By Fabricio Estevam Mira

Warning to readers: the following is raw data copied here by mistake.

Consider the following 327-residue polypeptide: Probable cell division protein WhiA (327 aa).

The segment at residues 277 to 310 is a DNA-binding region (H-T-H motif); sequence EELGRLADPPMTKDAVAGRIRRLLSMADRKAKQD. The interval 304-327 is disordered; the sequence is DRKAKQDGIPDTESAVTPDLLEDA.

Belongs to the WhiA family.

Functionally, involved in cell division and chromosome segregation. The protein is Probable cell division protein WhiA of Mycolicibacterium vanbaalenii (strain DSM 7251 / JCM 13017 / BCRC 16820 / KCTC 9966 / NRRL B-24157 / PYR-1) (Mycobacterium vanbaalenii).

We all try to keep as many grains of sand as possible between our fingers while trying to protect ourselves from the wind. Sometimes we find periods of calm. Sometimes all we have are storms. We will always end up empty-handed, and the final taste on our tongue has the colors of the paths we avoided. Cesare Bedogne, in his Lost Images, shares with us some of these grains, wet with seawater, rain, and sweat. They are images filled with meanings and emotions that, although entirely personal to Bedogne, resonate with anyone who knows that much of the best that exists within you is sculpted in periods of your life that are not necessarily happy, but that force you to look inward, whether you are surrounded by the proud and threatening solitude of nature or by someone who makes you better without asking for it. The introspective soundtrack ties the moments together, breathing between a shakuhachi, waves crashing on rocks, iron marches on tracks, and eloquent silences. The beautiful and largely monochromatic photography constantly maintains the feeling that reality goes only as far as you can see and feel. That what is out there can lead you to the warmth of ecstasy or to the desperation that borders on finitude. While most filmmakers would easily create boredom and self-complacency in such an intimate documentary about themselves, Bedogne paints a solid audio-visual poetry that will guide you through a feeling, not through words and dialogue. A contemplative, sensitive, and melancholic work.